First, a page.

The Open section of the
May Knights Quest came to an exciting conclusion
with the game between Kent Cen and Jordan Cohen
on Board 1 in the final round. Both players went
all-out to attack the opposing king -- in fact,
both players sacrificed their queens during
their attacks! Play out the game below and enjoy:
Kent Cen (1940)
Black: Jordan Cohen
This is a good answer to
the 2.c3 line against the Sicilian.
I prefer 7...Nbd7 here.
Black will castle next, then move the knight
on d7, then win back the pawn on d5 with a
Now Black's bishop on d7
and knight on b8 are misplaced, and it is
more difficult to win back the pawn on d5.
I would have just
exchanged queens, and Black has a difficult
position. But as spectators we can all be
grateful the queen exchange did not happen,
which made possible the exciting attacking
game that follows.
The chance to attack the
e7 pawn and the king behind it on f8 tempt
the white queen to step away from the queen
The queen comes back to
give extra protection to the bishop on c4
It looks like there
should be some way for White to punish Black
for his queen's pawn grab in the middle of
the board surrounded by white pieces, but
Black's attacks on the bishops on f4 and c4
seem to save him. For example 17.Qxb4 Qxf4
18.Nxg6+ hxg6 and after White captures on e7
the black king just steps away back to g8,
or 17.Qxb4 Qxf4 18.Qxe7+ Kxe7 19.Nxg6+ Kd7
20.Nxf4 and the hanging bishop on c4 comes
back to haunt White after 20...Rxc4.
If Black tried 19...Nh5
with the idea 20.Nxg6+ Qxg6 21.Qxb4
(unclear), White had the answer 20.Nxf7!
with an unusual double attack on the queen,
followed by 21.Nxd8 winning material.
Black doesn't want a
draw by repetition of moves. But this daring
refusal to draw is also very risky. Again,
as spectators we can be thankful for it!
By avoiding the
repetitions the black queen has gotten the
knight on b4 caught in a nasty pin.
Black sacrifices his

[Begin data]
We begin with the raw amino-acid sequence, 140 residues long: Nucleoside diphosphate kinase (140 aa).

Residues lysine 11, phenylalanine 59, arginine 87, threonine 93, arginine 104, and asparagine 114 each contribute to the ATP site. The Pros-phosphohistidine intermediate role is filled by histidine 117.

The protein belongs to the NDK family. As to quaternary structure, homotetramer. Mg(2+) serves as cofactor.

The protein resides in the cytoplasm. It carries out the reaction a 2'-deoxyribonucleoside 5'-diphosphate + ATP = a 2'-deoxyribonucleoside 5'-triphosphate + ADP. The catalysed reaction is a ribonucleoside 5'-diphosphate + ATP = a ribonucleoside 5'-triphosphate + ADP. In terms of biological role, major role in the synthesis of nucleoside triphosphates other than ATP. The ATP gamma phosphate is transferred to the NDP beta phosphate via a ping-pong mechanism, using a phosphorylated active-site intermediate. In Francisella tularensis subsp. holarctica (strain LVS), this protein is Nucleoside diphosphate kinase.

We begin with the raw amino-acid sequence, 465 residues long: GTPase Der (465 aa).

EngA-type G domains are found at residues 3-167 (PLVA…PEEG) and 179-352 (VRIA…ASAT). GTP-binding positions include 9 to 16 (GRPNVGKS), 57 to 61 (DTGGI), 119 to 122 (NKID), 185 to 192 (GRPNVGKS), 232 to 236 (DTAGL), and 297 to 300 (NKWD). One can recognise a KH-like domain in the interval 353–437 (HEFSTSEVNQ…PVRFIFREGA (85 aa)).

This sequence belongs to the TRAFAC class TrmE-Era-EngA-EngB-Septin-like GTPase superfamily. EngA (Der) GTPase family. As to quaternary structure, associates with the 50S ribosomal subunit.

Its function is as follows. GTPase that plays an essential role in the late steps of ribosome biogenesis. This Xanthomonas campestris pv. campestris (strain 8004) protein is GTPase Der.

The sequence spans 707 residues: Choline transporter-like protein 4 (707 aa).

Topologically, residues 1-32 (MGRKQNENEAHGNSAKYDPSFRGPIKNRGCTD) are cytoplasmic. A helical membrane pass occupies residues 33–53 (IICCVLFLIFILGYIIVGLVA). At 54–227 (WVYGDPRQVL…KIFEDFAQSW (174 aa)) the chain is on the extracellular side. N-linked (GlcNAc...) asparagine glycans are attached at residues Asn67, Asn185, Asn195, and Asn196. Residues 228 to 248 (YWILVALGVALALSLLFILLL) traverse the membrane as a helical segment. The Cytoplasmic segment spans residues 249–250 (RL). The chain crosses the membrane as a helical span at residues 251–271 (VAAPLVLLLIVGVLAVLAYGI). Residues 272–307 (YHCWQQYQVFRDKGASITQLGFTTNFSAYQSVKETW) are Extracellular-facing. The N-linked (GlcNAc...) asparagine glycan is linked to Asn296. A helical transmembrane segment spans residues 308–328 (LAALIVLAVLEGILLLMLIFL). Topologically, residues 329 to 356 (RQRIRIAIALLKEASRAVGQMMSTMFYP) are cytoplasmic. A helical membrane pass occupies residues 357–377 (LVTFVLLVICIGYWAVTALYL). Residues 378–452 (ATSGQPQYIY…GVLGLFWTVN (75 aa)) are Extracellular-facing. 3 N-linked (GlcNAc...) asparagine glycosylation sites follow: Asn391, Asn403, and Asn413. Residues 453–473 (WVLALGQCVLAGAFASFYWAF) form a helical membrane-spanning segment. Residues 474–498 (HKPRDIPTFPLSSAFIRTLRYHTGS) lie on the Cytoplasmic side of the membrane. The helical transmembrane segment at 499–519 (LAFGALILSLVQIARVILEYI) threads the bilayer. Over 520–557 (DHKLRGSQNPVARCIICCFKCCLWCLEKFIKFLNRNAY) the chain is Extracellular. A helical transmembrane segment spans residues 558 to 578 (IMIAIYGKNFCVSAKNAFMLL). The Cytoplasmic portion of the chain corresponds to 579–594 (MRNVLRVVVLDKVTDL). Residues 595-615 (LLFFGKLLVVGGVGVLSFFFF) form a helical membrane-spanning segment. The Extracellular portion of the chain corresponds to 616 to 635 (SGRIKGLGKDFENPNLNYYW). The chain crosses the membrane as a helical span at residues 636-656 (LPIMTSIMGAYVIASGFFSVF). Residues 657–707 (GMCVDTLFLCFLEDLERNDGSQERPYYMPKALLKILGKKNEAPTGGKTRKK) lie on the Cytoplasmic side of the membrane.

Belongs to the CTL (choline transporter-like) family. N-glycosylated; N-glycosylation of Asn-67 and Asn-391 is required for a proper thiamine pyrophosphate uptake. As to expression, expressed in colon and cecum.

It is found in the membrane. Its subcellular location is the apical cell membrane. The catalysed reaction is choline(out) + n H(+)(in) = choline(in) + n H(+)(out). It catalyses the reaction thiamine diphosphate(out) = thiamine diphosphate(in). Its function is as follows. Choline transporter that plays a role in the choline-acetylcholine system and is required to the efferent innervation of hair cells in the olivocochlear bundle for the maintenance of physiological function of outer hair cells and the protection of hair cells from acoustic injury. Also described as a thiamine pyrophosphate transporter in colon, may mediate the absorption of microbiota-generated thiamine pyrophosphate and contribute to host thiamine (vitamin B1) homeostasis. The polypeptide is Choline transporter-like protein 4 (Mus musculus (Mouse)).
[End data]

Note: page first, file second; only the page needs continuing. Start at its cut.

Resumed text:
queen for just one bishop! But he has some
attacking chances that are tricky for White
to deal with, and both players were running
very low on time by this point in the game.
The players had to stop writing down their
moves, but thanks to the DGT electronic
display board Renaissance Knights used on
Board 1, we were able to record all the rest
of the moves too.
31...Rd5 is a beautiful
and powerful attacking move! The rook moves
up on the open d-file with the idea of next
moving over to the h-file to attack the
exposed white king. This "up and over" move
by a rook on an open file is an important
attacking strategy to remember.
Now Black has a bishop
and knight for the queen, and his attack is
still going strong.
Setting up the
counter-attacking threat of Re8 checkmate!
In time trouble Black
doesn't find a way to deal with the
counter-attacking threat. After the game
Master Ken Wallach, whose two young sons
played in the Knights Quest tournament,
pointed out Black's winning move 36...Be3+!
After 37.Rxe3 Nxe3 Black is attacking
White's queen and the attack on the white
king is still going. I tried to find some
more counter-attacking tricks for White, but
Wallach showed Black can at least get to a
winning endgame: 38.Re1 (still trying for
Re8 checkmate!) Rxc3! (with no bishop on c3,
there's no checkmate!) 39.Qxc3 Rxg2+ 40.Kh1
Rc2+ 41.Kg1 Rxc3 42.bxc3 and the knight,
bishop and many pawns will easily beat the
conclusion for Black, but in an exciting
back-and-forth game that ends decisively,
there's always one player who's disappointed
with the result. We should all thank both
players for giving us such an enjoyable game
to watch, analyze, and play over!